centre lining

Discussion in 'General Cycling Discussions' started by Strathlubnaig, 7 Aug 2012.

  1. Strathlubnaig

    Strathlubnaig Veteran

    Location:
    Ecosse.
    Is it just me, or does anyone else find themselves riding up the centre line of quiet rural roads because its nice and smooth (well, in relation to the rest of the road) ?
    I would like a boffin to try to put a figure on the % of forward motion lost due to rough roads.
     
  2. Arsen Gere

    Arsen Gere Über Member

    Location:
    North East, UK
    It said on the back of my driving license, Tear along dotted line. So I think it's ok.
     
  3. OP
    OP
    Strathlubnaig

    Strathlubnaig Veteran

    Location:
    Ecosse.
    ha ha.... unfortunately our highland rural roads have no dotted lines.
     
  4. TonyEnjoyD

    TonyEnjoyD Veteran

    Nah- middle of the and though
     
  5. mattobrien

    mattobrien Veteran

    Location:
    Sunny Suffolk
    I do tend to try to seek out the smooth stuff if it's possible and safe to do so.
     
  6. dave r

    dave r Dunking Diddy Dave Pedalling Pensioner

    Location:
    Holbrooks Coventry
    Theres a descent on my way to work, Donnithorne Ave, Its very uneven and lumpy and if I can I will use a strong primary down there as its smoother where the cars have been.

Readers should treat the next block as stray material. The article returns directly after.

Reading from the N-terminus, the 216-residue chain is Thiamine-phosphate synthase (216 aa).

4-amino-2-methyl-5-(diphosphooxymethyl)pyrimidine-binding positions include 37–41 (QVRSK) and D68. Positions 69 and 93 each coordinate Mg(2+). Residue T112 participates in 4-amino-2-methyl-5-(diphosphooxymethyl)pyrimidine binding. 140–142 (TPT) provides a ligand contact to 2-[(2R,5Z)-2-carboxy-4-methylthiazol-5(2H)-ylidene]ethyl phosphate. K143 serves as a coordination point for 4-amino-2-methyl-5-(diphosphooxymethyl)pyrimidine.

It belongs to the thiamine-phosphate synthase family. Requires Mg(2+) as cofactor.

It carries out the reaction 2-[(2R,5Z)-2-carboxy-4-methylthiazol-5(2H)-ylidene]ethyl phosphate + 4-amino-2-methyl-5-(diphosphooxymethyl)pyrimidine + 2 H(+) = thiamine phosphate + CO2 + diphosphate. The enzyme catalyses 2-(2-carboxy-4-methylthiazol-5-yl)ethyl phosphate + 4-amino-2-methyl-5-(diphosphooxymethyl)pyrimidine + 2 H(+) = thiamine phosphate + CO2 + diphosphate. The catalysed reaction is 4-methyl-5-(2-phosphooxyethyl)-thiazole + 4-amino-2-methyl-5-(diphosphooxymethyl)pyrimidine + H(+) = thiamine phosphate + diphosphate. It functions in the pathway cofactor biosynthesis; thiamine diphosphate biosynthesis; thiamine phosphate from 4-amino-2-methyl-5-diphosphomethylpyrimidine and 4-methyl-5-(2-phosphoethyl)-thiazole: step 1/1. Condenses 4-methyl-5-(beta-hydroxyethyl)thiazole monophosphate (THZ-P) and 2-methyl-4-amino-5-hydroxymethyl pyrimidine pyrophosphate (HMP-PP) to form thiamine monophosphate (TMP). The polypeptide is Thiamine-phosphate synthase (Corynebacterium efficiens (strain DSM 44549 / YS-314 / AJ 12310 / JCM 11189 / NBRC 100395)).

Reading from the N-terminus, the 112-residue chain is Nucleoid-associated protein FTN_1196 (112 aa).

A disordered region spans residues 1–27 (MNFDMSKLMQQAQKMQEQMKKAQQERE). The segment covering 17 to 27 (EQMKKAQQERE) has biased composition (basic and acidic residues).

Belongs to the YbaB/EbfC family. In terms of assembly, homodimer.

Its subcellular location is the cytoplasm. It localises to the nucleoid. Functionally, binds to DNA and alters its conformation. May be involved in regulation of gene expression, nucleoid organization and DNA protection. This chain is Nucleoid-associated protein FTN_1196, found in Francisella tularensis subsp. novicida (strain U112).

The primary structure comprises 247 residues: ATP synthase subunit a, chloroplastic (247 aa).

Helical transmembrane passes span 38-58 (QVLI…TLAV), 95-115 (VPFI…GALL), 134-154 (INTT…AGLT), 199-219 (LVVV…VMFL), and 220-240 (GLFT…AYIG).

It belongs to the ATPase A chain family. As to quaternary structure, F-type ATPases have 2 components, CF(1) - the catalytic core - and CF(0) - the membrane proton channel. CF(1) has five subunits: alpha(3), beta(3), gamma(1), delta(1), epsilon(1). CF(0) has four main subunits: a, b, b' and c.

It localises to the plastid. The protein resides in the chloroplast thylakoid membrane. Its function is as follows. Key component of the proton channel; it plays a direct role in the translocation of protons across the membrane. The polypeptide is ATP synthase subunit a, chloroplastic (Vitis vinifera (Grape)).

7. Boris Bajic

    Boris Bajic Guest

    Twisty, narrow country lanes with no central white line: About a metre outside the nearside gravel.

    On fast descents in the Malverns and around Bracon/Black Mountains I have 2 methods:

    In the dry I go for the smooth stuff, often the nearside tyre tracks worn away by cars.

    In the wet I go for the grumbly tarmac left rough by falling within the track of most cars.

    I have a figure for you, as requested: It is 16%, but most of that is lost by Mrs Brown at number 8 and she's a very slow rider.

    I hope I have helped.
     
  8. MrJamie

    MrJamie Oaf on a Bike

    I do tend to follow the smooth tracks if its really quiet.

    Sometimes though on single track the tyre lines are pot holey, so you move into the middle and there's dirt at random points which can make braking and getting out of the middle of the road a little more exciting :smile:
     
  9. byegad

    byegad Legendary Member

    Location:
    NE England
    The %age lost depends on how rough, what tyre and what pressure you are using but if the bike is vibrating a lot you are providing the energy to induce this with your leg power. Smooth will always be faster.
     
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